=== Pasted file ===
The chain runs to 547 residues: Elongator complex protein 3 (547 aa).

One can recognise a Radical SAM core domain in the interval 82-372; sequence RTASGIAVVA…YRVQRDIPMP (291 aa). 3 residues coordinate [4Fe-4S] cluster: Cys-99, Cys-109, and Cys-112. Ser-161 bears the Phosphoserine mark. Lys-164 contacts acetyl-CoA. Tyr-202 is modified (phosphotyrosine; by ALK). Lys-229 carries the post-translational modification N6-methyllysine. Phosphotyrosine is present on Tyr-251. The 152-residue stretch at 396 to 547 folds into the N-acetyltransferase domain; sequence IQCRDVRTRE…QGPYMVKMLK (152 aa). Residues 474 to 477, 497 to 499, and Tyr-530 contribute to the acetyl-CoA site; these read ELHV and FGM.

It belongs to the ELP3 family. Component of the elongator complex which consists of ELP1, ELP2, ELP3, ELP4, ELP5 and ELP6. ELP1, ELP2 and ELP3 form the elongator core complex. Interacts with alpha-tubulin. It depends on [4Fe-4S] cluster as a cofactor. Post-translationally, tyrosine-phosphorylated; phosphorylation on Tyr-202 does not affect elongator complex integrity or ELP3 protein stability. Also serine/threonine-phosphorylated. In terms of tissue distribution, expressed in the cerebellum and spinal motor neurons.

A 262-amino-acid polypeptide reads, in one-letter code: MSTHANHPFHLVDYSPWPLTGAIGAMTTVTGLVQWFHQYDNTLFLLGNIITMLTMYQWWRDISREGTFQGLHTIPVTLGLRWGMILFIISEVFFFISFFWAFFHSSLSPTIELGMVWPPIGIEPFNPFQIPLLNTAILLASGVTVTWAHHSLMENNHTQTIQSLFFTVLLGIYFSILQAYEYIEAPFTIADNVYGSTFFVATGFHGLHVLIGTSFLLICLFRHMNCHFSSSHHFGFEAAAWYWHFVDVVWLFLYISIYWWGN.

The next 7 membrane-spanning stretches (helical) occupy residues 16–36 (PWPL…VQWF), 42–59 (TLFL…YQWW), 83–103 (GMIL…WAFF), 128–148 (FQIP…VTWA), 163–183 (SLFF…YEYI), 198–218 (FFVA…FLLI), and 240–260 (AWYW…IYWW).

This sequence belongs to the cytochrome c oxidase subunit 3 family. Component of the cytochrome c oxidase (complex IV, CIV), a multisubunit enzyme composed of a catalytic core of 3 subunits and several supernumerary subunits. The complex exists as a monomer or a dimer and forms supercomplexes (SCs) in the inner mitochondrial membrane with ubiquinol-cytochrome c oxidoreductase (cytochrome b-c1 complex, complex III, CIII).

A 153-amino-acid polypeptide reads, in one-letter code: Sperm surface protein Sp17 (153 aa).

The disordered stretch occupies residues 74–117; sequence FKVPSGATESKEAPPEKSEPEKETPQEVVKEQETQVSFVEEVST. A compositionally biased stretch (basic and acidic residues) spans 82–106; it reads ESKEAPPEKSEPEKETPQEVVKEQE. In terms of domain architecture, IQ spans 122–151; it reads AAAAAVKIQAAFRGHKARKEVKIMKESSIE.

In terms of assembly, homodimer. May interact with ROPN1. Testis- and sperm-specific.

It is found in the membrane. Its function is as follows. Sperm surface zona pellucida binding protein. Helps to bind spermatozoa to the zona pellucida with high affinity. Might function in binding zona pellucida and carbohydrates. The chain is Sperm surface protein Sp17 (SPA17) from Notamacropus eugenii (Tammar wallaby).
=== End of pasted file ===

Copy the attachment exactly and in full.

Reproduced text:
The chain runs to 547 residues: Elongator complex protein 3 (547 aa).

One can recognise a Radical SAM core domain in the interval 82-372; sequence RTASGIAVVA…YRVQRDIPMP (291 aa). 3 residues coordinate [4Fe-4S] cluster: Cys-99, Cys-109, and Cys-112. Ser-161 bears the Phosphoserine mark. Lys-164 contacts acetyl-CoA. Tyr-202 is modified (phosphotyrosine; by ALK). Lys-229 carries the post-translational modification N6-methyllysine. Phosphotyrosine is present on Tyr-251. The 152-residue stretch at 396 to 547 folds into the N-acetyltransferase domain; sequence IQCRDVRTRE…QGPYMVKMLK (152 aa). Residues 474 to 477, 497 to 499, and Tyr-530 contribute to the acetyl-CoA site; these read ELHV and FGM.

It belongs to the ELP3 family. Component of the elongator complex which consists of ELP1, ELP2, ELP3, ELP4, ELP5 and ELP6. ELP1, ELP2 and ELP3 form the elongator core complex. Interacts with alpha-tubulin. It depends on [4Fe-4S] cluster as a cofactor. Post-translationally, tyrosine-phosphorylated; phosphorylation on Tyr-202 does not affect elongator complex integrity or ELP3 protein stability. Also serine/threonine-phosphorylated. In terms of tissue distribution, expressed in the cerebellum and spinal motor neurons.

A 262-amino-acid polypeptide reads, in one-letter code: MSTHANHPFHLVDYSPWPLTGAIGAMTTVTGLVQWFHQYDNTLFLLGNIITMLTMYQWWRDISREGTFQGLHTIPVTLGLRWGMILFIISEVFFFISFFWAFFHSSLSPTIELGMVWPPIGIEPFNPFQIPLLNTAILLASGVTVTWAHHSLMENNHTQTIQSLFFTVLLGIYFSILQAYEYIEAPFTIADNVYGSTFFVATGFHGLHVLIGTSFLLICLFRHMNCHFSSSHHFGFEAAAWYWHFVDVVWLFLYISIYWWGN.

The next 7 membrane-spanning stretches (helical) occupy residues 16–36 (PWPL…VQWF), 42–59 (TLFL…YQWW), 83–103 (GMIL…WAFF), 128–148 (FQIP…VTWA), 163–183 (SLFF…YEYI), 198–218 (FFVA…FLLI), and 240–260 (AWYW…IYWW).

This sequence belongs to the cytochrome c oxidase subunit 3 family. Component of the cytochrome c oxidase (complex IV, CIV), a multisubunit enzyme composed of a catalytic core of 3 subunits and several supernumerary subunits. The complex exists as a monomer or a dimer and forms supercomplexes (SCs) in the inner mitochondrial membrane with ubiquinol-cytochrome c oxidoreductase (cytochrome b-c1 complex, complex III, CIII).

A 153-amino-acid polypeptide reads, in one-letter code: Sperm surface protein Sp17 (153 aa).

The disordered stretch occupies residues 74–117; sequence FKVPSGATESKEAPPEKSEPEKETPQEVVKEQETQVSFVEEVST. A compositionally biased stretch (basic and acidic residues) spans 82–106; it reads ESKEAPPEKSEPEKETPQEVVKEQE. In terms of domain architecture, IQ spans 122–151; it reads AAAAAVKIQAAFRGHKARKEVKIMKESSIE.

In terms of assembly, homodimer. May interact with ROPN1. Testis- and sperm-specific.

It is found in the membrane. Its function is as follows. Sperm surface zona pellucida binding protein. Helps to bind spermatozoa to the zona pellucida with high affinity. Might function in binding zona pellucida and carbohydrates. The chain is Sperm surface protein Sp17 (SPA17) from Notamacropus eugenii (Tammar wallaby).